Cedar’s collection for the Spotlight series, Stranger In Town, feels like that house — full of talismanic objects and precious books tucked away in corners, alive with amazing people passing through, and with a manual typewriter always at the ready to transcribe some choice inspiration or conversation. (The social character of the poems is clear from the dedications and references to friends, from Patrick Dunagan to Sara Bilandzija: “Collaboration can be a terrific introduction to poetry.”) The book is carefully constructed to resonate, with attention to Jack Spicer’s declaration: “Poems should echo and reecho against one another.” It’s hard to believe that this volume was only Cedar’s second full-length book — it’s astonishingly poised and sure of itself. No wonder Cedar’s work has been such a touchstone for other poets.
He was always candid about his own apprenticeships, most particularly to John Wieners (namechecked no fewer than three times on the back cover, and the dedicatee of “Speedway”), though Cedar’s writing is less wrought and fraught than, say, Behind the State Capitol: Or Cincinnati Pike. In fact, the cool confidence of Frank O’Hara’s urban peregrinations feels as strong a presence as Wieners, particularly in the poems where Cedar writes with an “I” who both partakes of his own person but also blurs into film characters, fantasies, memories, and dreams. The book’s opening line sums up what feels like its floating persona: “Your first presence / is that of a con man / down on his luck.” (The con man reappears by name in “Port Orchard,” but is really present throughout — the hustler, seducer, criminal, queer as a figure for the artist.) “I am a card / a gay blade around women” the speaker declares in “Music for Torching” — and here, as well as in the title poem and repeatedly throughout the book, a first-person speaker wraps himself in luxurious facts that obscure our vision, but seductively — we’re enticed; we want to know more and draw closer. Then the mist comes up.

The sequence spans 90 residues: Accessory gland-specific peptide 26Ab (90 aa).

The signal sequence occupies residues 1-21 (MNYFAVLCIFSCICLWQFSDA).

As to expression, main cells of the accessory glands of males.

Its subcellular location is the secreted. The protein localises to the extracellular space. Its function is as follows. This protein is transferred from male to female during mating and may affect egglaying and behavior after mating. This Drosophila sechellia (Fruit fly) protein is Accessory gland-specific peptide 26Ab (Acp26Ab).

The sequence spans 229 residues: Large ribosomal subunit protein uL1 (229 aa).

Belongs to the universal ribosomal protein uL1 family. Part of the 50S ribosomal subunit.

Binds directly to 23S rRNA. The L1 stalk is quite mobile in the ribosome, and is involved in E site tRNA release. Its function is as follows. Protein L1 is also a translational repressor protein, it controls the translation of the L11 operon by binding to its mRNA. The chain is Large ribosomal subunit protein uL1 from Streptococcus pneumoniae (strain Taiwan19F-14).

Weaving together friends, mentors, and literary antecedents into new poems stands out in Cedar’s “Villon,” a free rendition of that poet’s Ballad des pendus. Touching base with the great outlaw artists (Genet flits through the book toward the end) also connects with the chain of poets, including Ezra Pound, Basil Bunting, and Stephen Rodefer, who have rendered the poem’s medieval French into modernist idioms to show, in part, how “all ages are contemporaneous.” Villon’s Paris was as glib, vulgar, stoned, sexed, ornate, and deathless as the Rome of Catullus, the New York of O’Hara, or, as it turns out, the San Francisco of Sigo. “Look out for all the hangmen.”
One gravitational center of the book is the author’s ars poetica, “The Sun” — both an exercise in composition as explanation and an attempt to open the field for the benefit of newcomers. Pound’s “A Retrospect” is a precursor, but the principal intertext is likely “The Lanterns Along the Wall,” an essay Wieners prepared for a class taught by Robert Creeley. “I cannot imagine a single day when I have not spent dreaming or conjuring certain habits of the poet.” Cedar had a copy of this rare pamphlet, printed in an edition of one hundred, on the bookcase in the back left of the front room of his cottage, next to the desk. Later on a lot of these precious books burned in a house fire. It seemed impossible that Cedar would ever leave that house, or leave San Francisco, but then it happened.
Sara and I once sat down with all the issues of Try and counted submissions to figure out who we’d published most frequently in the magazine. There were a lot of people in the running, but in the end, the answer was Cedar.